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A Lesser True Detective Arrives Far From Carcosa

3 minute read

The Yellow King is gone. Matthew McConaughey and his Nietzschean monologues are gone. The Louisiana backwoods setting is gone, as is director Cary Fukunaga, who wove a haunting nightmarescape out of the bayou steam. What’s left, in True Detective Season 2 (premieres June 21 on HBO), is creator-writer Nic Pizzolatto telling another hard-boiled–now twice-boiled–story of hard men, broken men and angry women (well, one woman, anyway).

The new season deposits us in tiny Vinci, Calif., less a town than a scam, a haven for sweatshop owners and a gold mine for corrupt city officials. Its symbol is Ray Velcoro (Colin Farrell), a whiskey-brined cop whose mustache droops like a flag of surrender. His decline started years ago when his wife was raped; his thirst for vengeance ended his marriage (he’s fighting for custody of a son who may not be his biological child) and put him in hock to mobbed-up businessman Frank Semyon (Vince Vaughn). When a bureaucrat working to grease a high-speed-rail contract for Frank is found grotesquely murdered, Ray’s bosses and his patron want him to handle the case–though not necessarily to solve it.

But competing jurisdictions saddle Ray with unwanted partners: Ani Bezzerides (Rachel McAdams), a scrupulous sheriff’s detective with anger issues from her hippie childhood, and Paul Woodrugh (Taylor Kitsch), a highway motorcycle cop with anger issues from a stint as a mercenary in Iraq. She’s anguished, he’s anguished–there’s so much showy pain here that Pizzolatto seems to be re-creating Darkness at Noon, the grim-cable-drama parody from The Good Wife.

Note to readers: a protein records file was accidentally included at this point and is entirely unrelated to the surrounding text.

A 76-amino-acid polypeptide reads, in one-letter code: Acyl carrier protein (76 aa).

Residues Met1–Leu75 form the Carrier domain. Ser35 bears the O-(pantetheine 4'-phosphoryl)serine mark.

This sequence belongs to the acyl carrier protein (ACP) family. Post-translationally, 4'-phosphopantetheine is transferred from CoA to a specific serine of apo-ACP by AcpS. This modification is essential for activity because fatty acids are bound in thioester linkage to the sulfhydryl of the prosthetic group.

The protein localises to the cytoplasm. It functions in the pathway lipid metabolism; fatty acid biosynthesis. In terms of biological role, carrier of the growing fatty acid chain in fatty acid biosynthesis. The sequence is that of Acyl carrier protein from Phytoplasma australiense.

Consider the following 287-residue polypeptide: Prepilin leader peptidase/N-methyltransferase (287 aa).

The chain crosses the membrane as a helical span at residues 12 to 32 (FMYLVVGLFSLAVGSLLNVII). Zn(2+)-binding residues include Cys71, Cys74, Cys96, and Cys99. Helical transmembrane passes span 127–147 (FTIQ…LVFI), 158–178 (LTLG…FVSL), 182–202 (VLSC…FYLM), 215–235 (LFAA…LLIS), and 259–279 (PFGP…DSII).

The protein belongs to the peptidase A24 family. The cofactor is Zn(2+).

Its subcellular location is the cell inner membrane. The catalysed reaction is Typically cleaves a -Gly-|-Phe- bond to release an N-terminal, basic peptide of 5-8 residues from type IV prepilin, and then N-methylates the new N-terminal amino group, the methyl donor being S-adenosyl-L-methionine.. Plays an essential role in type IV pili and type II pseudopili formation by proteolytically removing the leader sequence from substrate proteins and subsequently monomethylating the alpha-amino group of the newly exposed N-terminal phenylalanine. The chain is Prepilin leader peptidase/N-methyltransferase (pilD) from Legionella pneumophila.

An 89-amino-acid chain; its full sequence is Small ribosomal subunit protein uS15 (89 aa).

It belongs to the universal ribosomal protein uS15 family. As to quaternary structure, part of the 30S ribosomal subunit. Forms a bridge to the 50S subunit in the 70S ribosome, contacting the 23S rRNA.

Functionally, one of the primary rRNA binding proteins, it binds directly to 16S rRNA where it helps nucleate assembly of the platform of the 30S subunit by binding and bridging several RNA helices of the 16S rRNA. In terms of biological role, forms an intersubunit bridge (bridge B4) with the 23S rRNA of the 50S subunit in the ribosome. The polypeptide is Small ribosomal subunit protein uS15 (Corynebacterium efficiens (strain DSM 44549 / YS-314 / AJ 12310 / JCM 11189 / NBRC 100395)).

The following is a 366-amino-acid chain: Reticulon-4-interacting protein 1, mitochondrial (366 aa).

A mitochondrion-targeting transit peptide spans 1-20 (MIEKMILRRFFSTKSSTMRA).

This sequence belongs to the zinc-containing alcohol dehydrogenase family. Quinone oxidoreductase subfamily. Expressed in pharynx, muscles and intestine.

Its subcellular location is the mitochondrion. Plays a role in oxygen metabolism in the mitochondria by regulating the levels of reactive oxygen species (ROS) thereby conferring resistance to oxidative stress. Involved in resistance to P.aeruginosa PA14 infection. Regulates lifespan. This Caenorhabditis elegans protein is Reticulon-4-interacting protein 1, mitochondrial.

The first True Detective had flaws–thinly drawn rural and female supporting characters–but its verbal confidence and visual audacity made it feel unmissable. Season 2 (HBO screened three episodes for critics) loses the novelty and highlights the weaknesses. A crew of new directors create a more intimate but more TV-conventional look, as Pizzolatto leads his cops past a parade of vacant sex workers, greasy pimps and blowsy dames. The original’s road-trip bull sessions and cat-and-mouse interrogations are replaced with clipped, portentous lines that play like poster copy: “I welcome judgment.” “Never do anything out of hunger.” “Everybody gets touched.”

The season’s lengthy casting search does pay off, partly. Farrell–functionally the show’s lead even if it’s presented as an ensemble–lets slip the hint of a better man under his sheath of bitterness and hair grease. McAdams is intense in a role defined mainly by being “angry at the entire world, and men in particular,” as her guru father (David Morse) tells her. Vaughn, though, can’t sell his semi-made man, coming off peevish instead of raging. As for Kitsch, he does his best in a role that, early on, largely asks him to seethe while carrying an unturn-offable lady magnet in his pants.

This could have been better, and might be yet. There’s Chinatown potential in the premise of turning California infrastructure into gold, if the series can transmute its leaden angst. The most symbolic signature visual of the season is its aerial establishing shots of freeways, with their vast curlicued interchanges. For Season 1’s Rust Cohle, time was a flat circle. Season 2 looks more like a tangle, going nowhere interesting.


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